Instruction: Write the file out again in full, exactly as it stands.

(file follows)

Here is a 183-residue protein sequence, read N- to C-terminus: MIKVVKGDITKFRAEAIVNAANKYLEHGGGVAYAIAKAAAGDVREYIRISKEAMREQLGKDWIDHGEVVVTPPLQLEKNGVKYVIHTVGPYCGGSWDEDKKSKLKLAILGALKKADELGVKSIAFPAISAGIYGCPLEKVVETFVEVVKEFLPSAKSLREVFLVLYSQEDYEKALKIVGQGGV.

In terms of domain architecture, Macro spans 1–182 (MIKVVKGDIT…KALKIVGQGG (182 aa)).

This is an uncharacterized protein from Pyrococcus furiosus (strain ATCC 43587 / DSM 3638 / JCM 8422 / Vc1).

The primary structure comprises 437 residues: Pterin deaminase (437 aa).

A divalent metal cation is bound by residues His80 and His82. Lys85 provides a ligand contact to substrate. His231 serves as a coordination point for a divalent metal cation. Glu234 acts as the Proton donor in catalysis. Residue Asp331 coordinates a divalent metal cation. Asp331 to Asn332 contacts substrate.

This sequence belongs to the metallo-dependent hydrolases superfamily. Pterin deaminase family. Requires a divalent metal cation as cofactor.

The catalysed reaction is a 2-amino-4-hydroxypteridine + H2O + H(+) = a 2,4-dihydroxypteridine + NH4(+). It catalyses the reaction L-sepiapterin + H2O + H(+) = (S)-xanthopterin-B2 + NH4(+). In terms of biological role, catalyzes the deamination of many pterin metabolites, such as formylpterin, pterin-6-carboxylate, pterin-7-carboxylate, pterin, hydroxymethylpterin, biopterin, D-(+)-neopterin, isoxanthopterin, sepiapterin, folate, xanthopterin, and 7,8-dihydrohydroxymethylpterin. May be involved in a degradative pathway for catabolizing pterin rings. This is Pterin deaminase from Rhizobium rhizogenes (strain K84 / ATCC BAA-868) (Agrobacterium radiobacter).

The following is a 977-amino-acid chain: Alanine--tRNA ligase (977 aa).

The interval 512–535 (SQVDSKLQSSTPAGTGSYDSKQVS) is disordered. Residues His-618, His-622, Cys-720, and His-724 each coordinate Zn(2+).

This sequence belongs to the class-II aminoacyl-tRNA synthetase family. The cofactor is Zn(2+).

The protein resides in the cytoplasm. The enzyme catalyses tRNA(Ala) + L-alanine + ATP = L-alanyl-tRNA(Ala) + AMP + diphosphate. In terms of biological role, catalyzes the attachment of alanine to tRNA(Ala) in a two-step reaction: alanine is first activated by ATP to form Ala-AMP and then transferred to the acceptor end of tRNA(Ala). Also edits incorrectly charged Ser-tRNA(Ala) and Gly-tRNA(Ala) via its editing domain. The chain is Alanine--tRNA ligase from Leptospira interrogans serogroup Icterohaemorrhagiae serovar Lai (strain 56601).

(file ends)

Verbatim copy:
Here is a 183-residue protein sequence, read N- to C-terminus: MIKVVKGDITKFRAEAIVNAANKYLEHGGGVAYAIAKAAAGDVREYIRISKEAMREQLGKDWIDHGEVVVTPPLQLEKNGVKYVIHTVGPYCGGSWDEDKKSKLKLAILGALKKADELGVKSIAFPAISAGIYGCPLEKVVETFVEVVKEFLPSAKSLREVFLVLYSQEDYEKALKIVGQGGV.

In terms of domain architecture, Macro spans 1–182 (MIKVVKGDIT…KALKIVGQGG (182 aa)).

This is an uncharacterized protein from Pyrococcus furiosus (strain ATCC 43587 / DSM 3638 / JCM 8422 / Vc1).

The primary structure comprises 437 residues: Pterin deaminase (437 aa).

A divalent metal cation is bound by residues His80 and His82. Lys85 provides a ligand contact to substrate. His231 serves as a coordination point for a divalent metal cation. Glu234 acts as the Proton donor in catalysis. Residue Asp331 coordinates a divalent metal cation. Asp331 to Asn332 contacts substrate.

This sequence belongs to the metallo-dependent hydrolases superfamily. Pterin deaminase family. Requires a divalent metal cation as cofactor.

The catalysed reaction is a 2-amino-4-hydroxypteridine + H2O + H(+) = a 2,4-dihydroxypteridine + NH4(+). It catalyses the reaction L-sepiapterin + H2O + H(+) = (S)-xanthopterin-B2 + NH4(+). In terms of biological role, catalyzes the deamination of many pterin metabolites, such as formylpterin, pterin-6-carboxylate, pterin-7-carboxylate, pterin, hydroxymethylpterin, biopterin, D-(+)-neopterin, isoxanthopterin, sepiapterin, folate, xanthopterin, and 7,8-dihydrohydroxymethylpterin. May be involved in a degradative pathway for catabolizing pterin rings. This is Pterin deaminase from Rhizobium rhizogenes (strain K84 / ATCC BAA-868) (Agrobacterium radiobacter).

The following is a 977-amino-acid chain: Alanine--tRNA ligase (977 aa).

The interval 512–535 (SQVDSKLQSSTPAGTGSYDSKQVS) is disordered. Residues His-618, His-622, Cys-720, and His-724 each coordinate Zn(2+).

This sequence belongs to the class-II aminoacyl-tRNA synthetase family. The cofactor is Zn(2+).

The protein resides in the cytoplasm. The enzyme catalyses tRNA(Ala) + L-alanine + ATP = L-alanyl-tRNA(Ala) + AMP + diphosphate. In terms of biological role, catalyzes the attachment of alanine to tRNA(Ala) in a two-step reaction: alanine is first activated by ATP to form Ala-AMP and then transferred to the acceptor end of tRNA(Ala). Also edits incorrectly charged Ser-tRNA(Ala) and Gly-tRNA(Ala) via its editing domain. The chain is Alanine--tRNA ligase from Leptospira interrogans serogroup Icterohaemorrhagiae serovar Lai (strain 56601).